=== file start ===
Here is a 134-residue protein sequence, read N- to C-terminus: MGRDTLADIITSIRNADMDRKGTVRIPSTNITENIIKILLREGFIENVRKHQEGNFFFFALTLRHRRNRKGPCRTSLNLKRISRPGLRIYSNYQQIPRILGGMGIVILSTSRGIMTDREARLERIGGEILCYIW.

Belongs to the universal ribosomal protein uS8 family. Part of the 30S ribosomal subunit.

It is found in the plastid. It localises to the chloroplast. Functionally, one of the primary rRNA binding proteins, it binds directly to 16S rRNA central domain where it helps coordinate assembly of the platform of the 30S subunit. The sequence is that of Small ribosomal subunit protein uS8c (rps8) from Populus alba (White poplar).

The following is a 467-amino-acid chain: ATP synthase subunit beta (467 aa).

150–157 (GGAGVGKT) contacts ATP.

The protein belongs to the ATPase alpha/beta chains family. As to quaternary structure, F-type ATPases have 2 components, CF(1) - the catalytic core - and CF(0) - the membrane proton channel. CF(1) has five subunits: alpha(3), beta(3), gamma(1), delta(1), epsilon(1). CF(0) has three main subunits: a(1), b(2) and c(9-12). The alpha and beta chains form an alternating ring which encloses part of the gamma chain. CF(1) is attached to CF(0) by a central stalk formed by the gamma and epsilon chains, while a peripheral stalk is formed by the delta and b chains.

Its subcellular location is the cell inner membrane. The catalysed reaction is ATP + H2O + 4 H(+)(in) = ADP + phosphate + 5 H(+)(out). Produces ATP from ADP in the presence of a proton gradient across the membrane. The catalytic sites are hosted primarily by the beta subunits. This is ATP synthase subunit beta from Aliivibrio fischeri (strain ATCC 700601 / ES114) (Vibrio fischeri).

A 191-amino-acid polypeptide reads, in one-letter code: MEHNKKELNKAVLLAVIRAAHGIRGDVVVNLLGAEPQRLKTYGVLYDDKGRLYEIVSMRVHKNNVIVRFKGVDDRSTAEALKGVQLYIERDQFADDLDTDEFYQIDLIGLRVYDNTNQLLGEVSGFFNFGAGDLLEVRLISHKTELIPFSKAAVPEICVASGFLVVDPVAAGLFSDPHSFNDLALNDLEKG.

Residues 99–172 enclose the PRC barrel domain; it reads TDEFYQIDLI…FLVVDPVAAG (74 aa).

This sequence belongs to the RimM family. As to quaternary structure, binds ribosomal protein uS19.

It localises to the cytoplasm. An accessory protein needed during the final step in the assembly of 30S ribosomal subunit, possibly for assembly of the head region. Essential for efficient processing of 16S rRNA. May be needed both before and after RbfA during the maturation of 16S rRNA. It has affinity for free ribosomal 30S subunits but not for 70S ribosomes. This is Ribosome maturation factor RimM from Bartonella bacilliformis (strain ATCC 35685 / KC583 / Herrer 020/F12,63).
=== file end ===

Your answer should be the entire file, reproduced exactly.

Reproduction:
Here is a 134-residue protein sequence, read N- to C-terminus: MGRDTLADIITSIRNADMDRKGTVRIPSTNITENIIKILLREGFIENVRKHQEGNFFFFALTLRHRRNRKGPCRTSLNLKRISRPGLRIYSNYQQIPRILGGMGIVILSTSRGIMTDREARLERIGGEILCYIW.

Belongs to the universal ribosomal protein uS8 family. Part of the 30S ribosomal subunit.

It is found in the plastid. It localises to the chloroplast. Functionally, one of the primary rRNA binding proteins, it binds directly to 16S rRNA central domain where it helps coordinate assembly of the platform of the 30S subunit. The sequence is that of Small ribosomal subunit protein uS8c (rps8) from Populus alba (White poplar).

The following is a 467-amino-acid chain: ATP synthase subunit beta (467 aa).

150–157 (GGAGVGKT) contacts ATP.

The protein belongs to the ATPase alpha/beta chains family. As to quaternary structure, F-type ATPases have 2 components, CF(1) - the catalytic core - and CF(0) - the membrane proton channel. CF(1) has five subunits: alpha(3), beta(3), gamma(1), delta(1), epsilon(1). CF(0) has three main subunits: a(1), b(2) and c(9-12). The alpha and beta chains form an alternating ring which encloses part of the gamma chain. CF(1) is attached to CF(0) by a central stalk formed by the gamma and epsilon chains, while a peripheral stalk is formed by the delta and b chains.

Its subcellular location is the cell inner membrane. The catalysed reaction is ATP + H2O + 4 H(+)(in) = ADP + phosphate + 5 H(+)(out). Produces ATP from ADP in the presence of a proton gradient across the membrane. The catalytic sites are hosted primarily by the beta subunits. This is ATP synthase subunit beta from Aliivibrio fischeri (strain ATCC 700601 / ES114) (Vibrio fischeri).

A 191-amino-acid polypeptide reads, in one-letter code: MEHNKKELNKAVLLAVIRAAHGIRGDVVVNLLGAEPQRLKTYGVLYDDKGRLYEIVSMRVHKNNVIVRFKGVDDRSTAEALKGVQLYIERDQFADDLDTDEFYQIDLIGLRVYDNTNQLLGEVSGFFNFGAGDLLEVRLISHKTELIPFSKAAVPEICVASGFLVVDPVAAGLFSDPHSFNDLALNDLEKG.

Residues 99–172 enclose the PRC barrel domain; it reads TDEFYQIDLI…FLVVDPVAAG (74 aa).

This sequence belongs to the RimM family. As to quaternary structure, binds ribosomal protein uS19.

It localises to the cytoplasm. An accessory protein needed during the final step in the assembly of 30S ribosomal subunit, possibly for assembly of the head region. Essential for efficient processing of 16S rRNA. May be needed both before and after RbfA during the maturation of 16S rRNA. It has affinity for free ribosomal 30S subunits but not for 70S ribosomes. This is Ribosome maturation factor RimM from Bartonella bacilliformis (strain ATCC 35685 / KC583 / Herrer 020/F12,63).